- Identify which calculations to do on your own. For example, your ATS can report on your time to fill or recruiting yield ratios, but it can’t calculate your average cost per hire.
- Collect the formulas. Find the formulas and decide the time frame within which to calculate different metrics. For example, you may choose to calculate new hire retention rates annually, but decide to track your source of hire on a quarterly basis.
7. What metrics should matter most to a Talent Acquisition team?
Corporate recruiters can use almost every metric to help them improve the recruiting process. Here are a few examples of important, actionable metrics:
- New hire turnover rate or new hire length of stay. New hire turnover rate measures the percentage of new hires who leave your company before their onboarding period ends (usually three to six months.) If you compare turnover rates over time, you can pinpoint when there’s an issue and look into your onboarding or candidate screening processes. Also, many recruiters measure their success according to the length of time a new hire stays with the company.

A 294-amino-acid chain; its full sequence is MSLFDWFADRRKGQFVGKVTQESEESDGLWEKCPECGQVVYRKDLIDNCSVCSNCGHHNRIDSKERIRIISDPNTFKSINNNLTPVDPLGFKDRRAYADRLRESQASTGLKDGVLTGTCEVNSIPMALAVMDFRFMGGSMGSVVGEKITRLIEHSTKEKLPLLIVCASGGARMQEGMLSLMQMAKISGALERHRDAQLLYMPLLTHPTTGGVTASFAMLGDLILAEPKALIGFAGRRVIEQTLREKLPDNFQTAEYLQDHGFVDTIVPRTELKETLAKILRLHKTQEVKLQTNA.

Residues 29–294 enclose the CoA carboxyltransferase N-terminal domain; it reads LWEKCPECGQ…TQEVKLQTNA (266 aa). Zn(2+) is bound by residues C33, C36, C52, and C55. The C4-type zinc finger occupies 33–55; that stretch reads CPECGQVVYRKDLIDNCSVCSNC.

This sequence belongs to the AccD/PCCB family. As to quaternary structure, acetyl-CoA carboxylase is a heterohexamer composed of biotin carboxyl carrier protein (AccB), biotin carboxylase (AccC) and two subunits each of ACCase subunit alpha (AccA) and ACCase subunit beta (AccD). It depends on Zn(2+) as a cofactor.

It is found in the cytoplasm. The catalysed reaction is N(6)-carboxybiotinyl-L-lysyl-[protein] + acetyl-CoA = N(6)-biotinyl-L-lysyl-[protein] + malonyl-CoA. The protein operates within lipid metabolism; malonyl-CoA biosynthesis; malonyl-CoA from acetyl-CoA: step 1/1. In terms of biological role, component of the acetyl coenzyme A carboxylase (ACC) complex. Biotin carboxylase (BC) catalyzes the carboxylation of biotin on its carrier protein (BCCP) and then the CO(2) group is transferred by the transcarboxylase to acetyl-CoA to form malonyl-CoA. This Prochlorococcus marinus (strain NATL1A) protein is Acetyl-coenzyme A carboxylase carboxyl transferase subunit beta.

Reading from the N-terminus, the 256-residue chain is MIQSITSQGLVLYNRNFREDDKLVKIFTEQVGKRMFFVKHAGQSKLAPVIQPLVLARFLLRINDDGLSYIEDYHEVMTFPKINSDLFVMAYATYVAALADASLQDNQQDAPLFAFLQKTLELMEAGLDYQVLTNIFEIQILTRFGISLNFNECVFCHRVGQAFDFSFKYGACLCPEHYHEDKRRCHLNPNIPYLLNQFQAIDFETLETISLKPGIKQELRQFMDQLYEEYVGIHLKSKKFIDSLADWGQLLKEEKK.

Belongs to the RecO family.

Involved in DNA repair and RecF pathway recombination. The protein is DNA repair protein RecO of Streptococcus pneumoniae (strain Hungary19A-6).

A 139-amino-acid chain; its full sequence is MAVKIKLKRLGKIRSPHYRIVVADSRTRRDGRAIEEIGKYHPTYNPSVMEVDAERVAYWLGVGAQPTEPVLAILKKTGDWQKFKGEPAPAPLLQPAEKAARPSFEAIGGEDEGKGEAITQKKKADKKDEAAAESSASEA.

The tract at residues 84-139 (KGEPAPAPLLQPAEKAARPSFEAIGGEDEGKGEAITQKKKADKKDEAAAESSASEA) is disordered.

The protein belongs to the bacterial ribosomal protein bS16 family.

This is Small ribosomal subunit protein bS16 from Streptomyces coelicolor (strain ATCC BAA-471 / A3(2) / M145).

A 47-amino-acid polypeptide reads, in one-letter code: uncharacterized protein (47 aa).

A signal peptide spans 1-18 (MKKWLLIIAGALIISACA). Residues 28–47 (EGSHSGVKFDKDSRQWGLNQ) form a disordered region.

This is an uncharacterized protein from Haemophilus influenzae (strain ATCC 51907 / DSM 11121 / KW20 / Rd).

- Candidate experience scores. Candidate experience is an essential part of building a good employer brand. Companies can benefit from setting up candidate surveys to discover what candidates liked or disliked about their recruiting process. As a complementary metric, track hiring manager satisfaction with the hiring process, too.
- Qualified candidates per hire. This metric measures the number of candidates who made it past the first stage of your hiring process. This metric shows how effective your sourcing and advertising techniques are in attracting the right candidates.
- Offer acceptance rate. This metric expresses the percentage of candidates who accepted a job offer. If this percentage is low, Talent Acquisition teams may need to rethink what candidates want or how competitive their job offers are.
Recruiting teams can track many more metrics. Ultimately, what you choose to measure depends on your company’s unique goals and needs.